Be careful, though, a trip to the NPR YouTube page could suck you in, making you lose hours watching all of their witty, interesting, and funny videos. You have been warned.

Why Good Designs Starts in a Word Processor

Scope creep is something that plagues many industries, but creative work takes the cake for being the most ambiguous when it comes to expectations. In the design phase, client feedback (you know, words like “clean” or “modern” and phrases like “make it pop more” or “that is not at all what I explained to you”) can turn a great contract into a money pit for your firm. Managing expectations is tough when you start in the wrong place.

Gamechangers: Honoring Content Creators Breaking Away from the Norm

I have no memories of the days of giant ad agencies, martini lunches, and art departments that actually used sketch books to create ads. I never had anyone like Don Draper as a boss. I wasn’t even alive in those golden days of huge budgets and captive audiences. Times have changed—dramatically—since the advent of instant communications, online video, Google analytics, and follower counts. Things are more efficient than ever but somehow often more ineffective than ever.

These 3 Trends are Killing Your Creativity

After nearly two decades working various jobs throughout the creative world, I’ve noticed a recent phenomenon in our industry’s culture. Creatives now are focusing more on insignificant things—like fashion trends and lifestyle accessories, while quality work is becoming the sideshow. Right-brainers have always done a knockout job of differentiating themselves from the rest of the pack, but I think these 3 distractions  may actually be hindering the creativity we for which we strive.

From Action Sports Athletes to Pop Culture Superstars: There are Some New Style Influencers in Town


Welcome to a new paradigm. Surf, skate and snow are no longer the sports reserved to low budget, flannel shirt wearing, flip-flop clad punks. The standard ‘throw on a hoodie and drink beers by the fire’ for after surf or apres ski is not so typical anymore.  Now that action sports athletes have emerged in the spotlight as very well paid and very well-dressed icons, they are contending with the usual suspects of fashion and style like models, rappers, and movie stars.  With bigger pocket books, and more attention than ever before, the philosophy of no suits and no stress has been substituted for Oscars parties, private jets and hobnobbing with who’s who at events all over the world.

H.G. Wells Time Machine: A Poster Made in Time Lapse


Sometimes illustrations look so daunting that it is hard to believe that a human, even with the help of a computer, can produce such incredibly intricate artwork… but somehow they still manage to produce these things of wonder. Beyond the most skilled at computer illustration, the way these creations come to life is truly a mystery… that is until now. Kevin Tong is the master behind this poster, featuring a tribute to H.G. Wells Time Machine, and has been gracious enough to provide a time lapse of his craft.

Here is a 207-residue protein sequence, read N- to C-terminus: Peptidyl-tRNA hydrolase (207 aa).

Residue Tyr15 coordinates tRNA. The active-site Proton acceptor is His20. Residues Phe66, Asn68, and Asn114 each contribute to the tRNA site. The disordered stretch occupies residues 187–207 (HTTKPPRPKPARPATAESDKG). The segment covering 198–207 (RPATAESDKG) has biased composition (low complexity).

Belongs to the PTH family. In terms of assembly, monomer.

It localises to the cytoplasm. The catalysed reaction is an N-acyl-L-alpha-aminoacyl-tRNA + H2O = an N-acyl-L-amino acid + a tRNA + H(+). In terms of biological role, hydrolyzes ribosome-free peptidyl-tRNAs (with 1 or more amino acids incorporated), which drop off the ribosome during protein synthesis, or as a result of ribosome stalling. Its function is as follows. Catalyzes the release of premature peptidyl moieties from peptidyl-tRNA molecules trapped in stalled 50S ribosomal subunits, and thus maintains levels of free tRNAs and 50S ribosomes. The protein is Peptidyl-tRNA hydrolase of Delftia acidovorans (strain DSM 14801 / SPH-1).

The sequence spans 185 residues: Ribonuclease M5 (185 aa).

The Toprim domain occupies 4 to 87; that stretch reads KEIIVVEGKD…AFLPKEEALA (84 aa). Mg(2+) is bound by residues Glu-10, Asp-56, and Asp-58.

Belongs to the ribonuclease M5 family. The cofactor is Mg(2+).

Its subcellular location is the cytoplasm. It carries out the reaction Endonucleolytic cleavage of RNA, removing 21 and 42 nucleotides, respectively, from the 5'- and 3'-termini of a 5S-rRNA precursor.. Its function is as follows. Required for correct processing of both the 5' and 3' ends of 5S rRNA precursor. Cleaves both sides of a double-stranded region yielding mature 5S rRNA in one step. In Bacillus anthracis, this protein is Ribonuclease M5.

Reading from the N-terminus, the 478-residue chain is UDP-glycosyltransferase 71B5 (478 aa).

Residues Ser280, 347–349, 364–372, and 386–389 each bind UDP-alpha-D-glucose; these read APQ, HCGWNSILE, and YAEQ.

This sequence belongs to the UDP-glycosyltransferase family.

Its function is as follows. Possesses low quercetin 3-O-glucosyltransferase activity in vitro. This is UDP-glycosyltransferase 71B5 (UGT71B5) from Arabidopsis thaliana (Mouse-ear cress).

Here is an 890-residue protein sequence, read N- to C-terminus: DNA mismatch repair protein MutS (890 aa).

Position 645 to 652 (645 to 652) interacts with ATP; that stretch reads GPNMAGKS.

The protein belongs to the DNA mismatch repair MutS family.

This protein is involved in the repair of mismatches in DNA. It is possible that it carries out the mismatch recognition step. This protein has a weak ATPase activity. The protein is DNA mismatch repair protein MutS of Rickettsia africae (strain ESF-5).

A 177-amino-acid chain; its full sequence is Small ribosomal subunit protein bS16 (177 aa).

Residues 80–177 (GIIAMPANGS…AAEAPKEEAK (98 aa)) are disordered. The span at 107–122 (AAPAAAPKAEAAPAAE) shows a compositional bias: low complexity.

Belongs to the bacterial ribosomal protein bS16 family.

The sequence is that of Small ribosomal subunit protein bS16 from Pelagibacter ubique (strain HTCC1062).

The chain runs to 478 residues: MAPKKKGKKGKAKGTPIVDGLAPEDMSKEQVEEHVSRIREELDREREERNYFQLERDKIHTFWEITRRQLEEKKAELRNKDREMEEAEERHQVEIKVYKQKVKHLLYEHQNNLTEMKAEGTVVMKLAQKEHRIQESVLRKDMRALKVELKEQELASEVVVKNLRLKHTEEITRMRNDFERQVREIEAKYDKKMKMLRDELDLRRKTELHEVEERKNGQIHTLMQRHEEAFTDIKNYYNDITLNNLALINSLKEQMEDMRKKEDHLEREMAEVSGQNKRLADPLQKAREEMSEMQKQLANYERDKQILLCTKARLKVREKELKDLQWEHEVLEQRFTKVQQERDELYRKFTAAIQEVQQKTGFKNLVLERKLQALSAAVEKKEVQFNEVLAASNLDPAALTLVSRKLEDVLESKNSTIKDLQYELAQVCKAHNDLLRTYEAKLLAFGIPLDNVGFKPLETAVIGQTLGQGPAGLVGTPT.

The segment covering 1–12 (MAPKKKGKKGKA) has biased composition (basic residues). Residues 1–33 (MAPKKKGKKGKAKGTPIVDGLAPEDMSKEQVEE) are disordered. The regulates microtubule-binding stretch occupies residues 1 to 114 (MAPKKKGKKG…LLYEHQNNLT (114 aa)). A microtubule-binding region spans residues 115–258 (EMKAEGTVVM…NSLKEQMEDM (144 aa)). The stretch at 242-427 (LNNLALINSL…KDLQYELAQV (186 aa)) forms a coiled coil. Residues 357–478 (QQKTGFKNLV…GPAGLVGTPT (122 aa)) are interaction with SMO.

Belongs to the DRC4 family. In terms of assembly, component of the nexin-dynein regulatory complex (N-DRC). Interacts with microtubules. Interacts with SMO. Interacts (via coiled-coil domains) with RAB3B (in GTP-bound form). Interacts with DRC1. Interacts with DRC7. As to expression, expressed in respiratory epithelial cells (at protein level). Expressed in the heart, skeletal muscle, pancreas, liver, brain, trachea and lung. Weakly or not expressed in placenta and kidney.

Earth’s History in 2 Minutes


Let’s start with the fact that this was done by a 19 year old. Then we can add that he is in a beginners video production class. Then lets add that he was able to find all of these photos with quick and easy internet searches for photos. Now add to the whole picture that after he uploaded the video, in three months he received over 1 million views. It is a different world from when older generations used linear editing systems.

How Would Kerouac Like Becoming an Infographic?


Jack Kerouac’s gravestone reads, “He honored life.” Said to be a progenitor of the hippie movement and pioneer of the beat generation, he lived a simple life. Kerouac claimed that he wrote his novel, On the Road over the course of three weeks on a 120-foot roll of teletype paper. The makeshift roll was actually tracing paper sheets taped together and the novel was typed single spaced, without margins or paragraph breaks. His antics made it hard to doubt that he marched to the beat of a different drummer than most.

Take That You Ugly Ship


“Your ship looked like s#!t, so we painted it,” is the tag line from the Vimeo video showing the process of sprucing up this busted ship. Deemed “The Fun Ship,” this massive vessel has been beached at Llanerch-y-Mor near Mostyn since the summer of 1979.  For those of you, like myself, that do not know where to find Mostyn on a map, it is around the way from Liverpool in the UK (see map below). Liverpool based Empirewise Ltd had big plans for the ship to transform into a 300-room hotel, static leisure center and market, but not much has happened since its arrival in ’79.

Time Travel with Digital Photos


Roads run through places in the USA forgotten by time, roads which meander through places that seem like they have not been updated in decades, if not centuries. Sometimes the nostalgic look is on purpose, to capture traditions of the past; other times the run-down look is simply because the places have been left alone by progress. The wonders of digital photography allow us to manipulate photos in many ways, but in the last handful of years that ability has allowed us to transport the images back in time.